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To people who disliked Steam.

Discussion in 'Civ5 - General Discussions' started by Skwink, May 6, 2011.

?

How do you feel about Steam now?

  1. I like it.

    104 vote(s)
    47.5%
  2. I don't like it.

    83 vote(s)
    37.9%
  3. I like Skwink.

    4 vote(s)
    1.8%
  4. like voting in polls lols

    28 vote(s)
    12.8%
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  1. Eiat

    Eiat Chieftain

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    I must admit I think steam rocks, for pretty much every reason as aguds has stated above!

    My two fav games are on Steam, namely Civ 5 and Football Manager 2011, I really like the auto patching, and the in game chat, very nice as like aguds said, not many people will see other IM apps when in game.

    I have not found that having Steam running impacts on the game performance for either Civ or FM, so no issues here. Also the offline mode and launching games has never ever failed me either.

    Something I have always felt lacked on PC games was the achievements. I own an Xbox, and enjoy trying to unlock the different games achievements and improving my gamerscore. With Steam I can now do this.

    Big Thumbs up from me! :goodjob:
     
  2. Shakira42

    Shakira42 Chieftain

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    I'm sort of in the middle on this.

    I think the service Steam provides is pretty neat. Access to tons of games, central repository, community, timely updates, etc.
    However, I have no use for most of it and also dislike the "must be running" to play my hard copy games.

    I don't hate it for what it does, I just wish I had a choice. And I don't mean the "vote with your dollars" choice. I did that with the SecuRom games, didn't buy a one though I wanted quite a few. I just want the choice to not have Steam running when I play a game.

    So I can't say I hate Steam, but I don't like it for myself.

    I voted because I like voting in polls. :p
     
  3. deanej

    deanej Deity

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  4. Psyringe

    Psyringe Scout

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    ... and that's precisely one reason why the EULAs you refer to aren't valid in large parts of the world. Your statement also doesn't seem to be true since I just checked several games I own, and none of them had this limitation that, according to your claim, "EVERY videogame" has.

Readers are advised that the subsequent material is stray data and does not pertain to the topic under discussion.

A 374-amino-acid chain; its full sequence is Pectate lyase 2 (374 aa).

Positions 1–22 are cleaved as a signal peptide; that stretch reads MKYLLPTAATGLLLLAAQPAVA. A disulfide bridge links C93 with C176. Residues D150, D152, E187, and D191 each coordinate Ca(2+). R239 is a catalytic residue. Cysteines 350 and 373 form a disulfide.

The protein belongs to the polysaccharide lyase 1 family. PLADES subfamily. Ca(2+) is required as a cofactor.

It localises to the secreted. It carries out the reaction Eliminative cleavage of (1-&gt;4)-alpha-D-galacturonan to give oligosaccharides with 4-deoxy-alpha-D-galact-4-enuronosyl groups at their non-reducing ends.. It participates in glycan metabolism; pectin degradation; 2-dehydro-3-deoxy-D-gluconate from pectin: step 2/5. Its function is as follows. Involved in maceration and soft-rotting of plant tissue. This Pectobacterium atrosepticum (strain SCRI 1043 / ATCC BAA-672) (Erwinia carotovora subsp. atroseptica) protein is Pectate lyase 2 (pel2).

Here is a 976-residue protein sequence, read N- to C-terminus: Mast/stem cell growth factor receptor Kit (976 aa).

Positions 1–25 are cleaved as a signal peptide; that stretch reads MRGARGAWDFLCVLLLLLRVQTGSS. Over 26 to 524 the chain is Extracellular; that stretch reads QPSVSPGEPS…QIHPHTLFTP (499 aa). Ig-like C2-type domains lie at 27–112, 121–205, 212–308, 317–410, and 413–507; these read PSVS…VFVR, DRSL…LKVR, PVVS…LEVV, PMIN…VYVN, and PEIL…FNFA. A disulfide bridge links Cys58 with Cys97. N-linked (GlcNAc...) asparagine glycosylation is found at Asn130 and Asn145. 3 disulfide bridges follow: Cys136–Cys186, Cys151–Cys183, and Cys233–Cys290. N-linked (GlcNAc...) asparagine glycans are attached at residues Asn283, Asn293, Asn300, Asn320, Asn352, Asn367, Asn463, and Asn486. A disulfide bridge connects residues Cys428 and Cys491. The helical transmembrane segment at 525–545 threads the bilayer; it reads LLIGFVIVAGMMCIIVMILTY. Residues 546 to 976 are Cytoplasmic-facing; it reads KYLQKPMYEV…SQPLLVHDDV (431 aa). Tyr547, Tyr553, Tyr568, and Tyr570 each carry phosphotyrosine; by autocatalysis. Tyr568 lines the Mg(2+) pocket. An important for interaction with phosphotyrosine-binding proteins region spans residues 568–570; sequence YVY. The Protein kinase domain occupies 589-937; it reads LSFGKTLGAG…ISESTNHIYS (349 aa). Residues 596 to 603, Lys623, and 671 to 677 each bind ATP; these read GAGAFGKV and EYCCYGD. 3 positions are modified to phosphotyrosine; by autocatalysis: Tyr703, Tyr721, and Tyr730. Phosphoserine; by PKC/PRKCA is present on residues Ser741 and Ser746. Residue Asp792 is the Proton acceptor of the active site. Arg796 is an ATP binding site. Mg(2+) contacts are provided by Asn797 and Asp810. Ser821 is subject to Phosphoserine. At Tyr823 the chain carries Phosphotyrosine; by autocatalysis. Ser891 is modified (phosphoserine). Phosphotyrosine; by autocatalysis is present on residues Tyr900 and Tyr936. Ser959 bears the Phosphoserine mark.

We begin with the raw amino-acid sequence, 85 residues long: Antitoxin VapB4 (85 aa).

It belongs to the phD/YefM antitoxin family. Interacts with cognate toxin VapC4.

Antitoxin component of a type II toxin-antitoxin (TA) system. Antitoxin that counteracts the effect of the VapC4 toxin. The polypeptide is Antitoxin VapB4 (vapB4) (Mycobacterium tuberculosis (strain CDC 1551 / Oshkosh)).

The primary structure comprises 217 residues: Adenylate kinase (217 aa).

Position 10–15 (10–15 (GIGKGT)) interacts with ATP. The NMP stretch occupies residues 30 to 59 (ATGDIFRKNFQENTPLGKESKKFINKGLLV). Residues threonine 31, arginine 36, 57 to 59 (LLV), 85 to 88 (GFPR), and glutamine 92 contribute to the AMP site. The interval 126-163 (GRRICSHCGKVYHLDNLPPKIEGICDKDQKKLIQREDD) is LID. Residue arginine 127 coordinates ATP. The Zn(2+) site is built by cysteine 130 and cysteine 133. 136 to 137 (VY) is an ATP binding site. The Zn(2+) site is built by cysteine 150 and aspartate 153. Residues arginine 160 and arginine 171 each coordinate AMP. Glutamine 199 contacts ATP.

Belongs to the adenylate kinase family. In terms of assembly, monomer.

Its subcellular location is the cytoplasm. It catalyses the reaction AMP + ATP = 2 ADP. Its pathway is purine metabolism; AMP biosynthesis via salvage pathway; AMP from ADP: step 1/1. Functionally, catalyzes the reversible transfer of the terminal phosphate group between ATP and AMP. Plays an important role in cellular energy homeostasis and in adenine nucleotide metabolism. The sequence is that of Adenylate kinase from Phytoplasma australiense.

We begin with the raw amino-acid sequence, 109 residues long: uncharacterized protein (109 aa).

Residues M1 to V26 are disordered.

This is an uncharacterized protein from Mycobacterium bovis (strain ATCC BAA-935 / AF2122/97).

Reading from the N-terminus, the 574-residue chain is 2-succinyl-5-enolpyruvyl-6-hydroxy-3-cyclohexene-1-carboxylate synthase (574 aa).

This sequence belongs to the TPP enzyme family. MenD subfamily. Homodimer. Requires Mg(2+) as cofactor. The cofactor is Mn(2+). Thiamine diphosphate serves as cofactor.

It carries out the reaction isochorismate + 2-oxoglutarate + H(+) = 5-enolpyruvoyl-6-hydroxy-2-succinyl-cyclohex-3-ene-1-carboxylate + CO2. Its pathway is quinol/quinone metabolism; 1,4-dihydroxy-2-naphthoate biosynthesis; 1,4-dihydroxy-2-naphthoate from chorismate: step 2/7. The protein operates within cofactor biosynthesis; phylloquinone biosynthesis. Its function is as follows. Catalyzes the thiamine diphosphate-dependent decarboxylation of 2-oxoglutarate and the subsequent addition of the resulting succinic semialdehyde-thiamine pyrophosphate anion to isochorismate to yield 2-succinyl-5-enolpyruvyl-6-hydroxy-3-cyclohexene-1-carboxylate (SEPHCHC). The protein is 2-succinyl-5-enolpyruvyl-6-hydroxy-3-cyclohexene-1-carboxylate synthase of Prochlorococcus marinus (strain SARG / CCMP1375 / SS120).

But regardless of laws and fine-prints, the bottom line is that with a Steam-less game like Civ4, it was entirely under my control whether or not I can play the game. I know that I can play Civ4 20 years from now, as well as I play Master of Orion (which is a 20 year old game) now in 2011. Giving this control over to any company which explicitly states that it can terminate my account whenever it wants to, thereby blocking me from all my previous purchases, and that explicitly states that I have to waive a lot of rights to even sign up, simply isn't acceptable to me. It's fine if it's acceptable for you, I won't try to evangelize you - if these customer rights aren't important for you, then by all means enjoy Steam for as long as it lasts. But for me it simply isn't, so I'll continue playing older games (many of which are very good btw) until the situation improves again.

    Edit: the irony in this is that developers claim that they choose Steam because it raises their income by preventing piracy. Well, there are at least three games now that I would have bought if they were sold without Steam, so I kind of wonder whether their line of argument really holds up.
     
  5. Kerosene31

    Kerosene31 Prince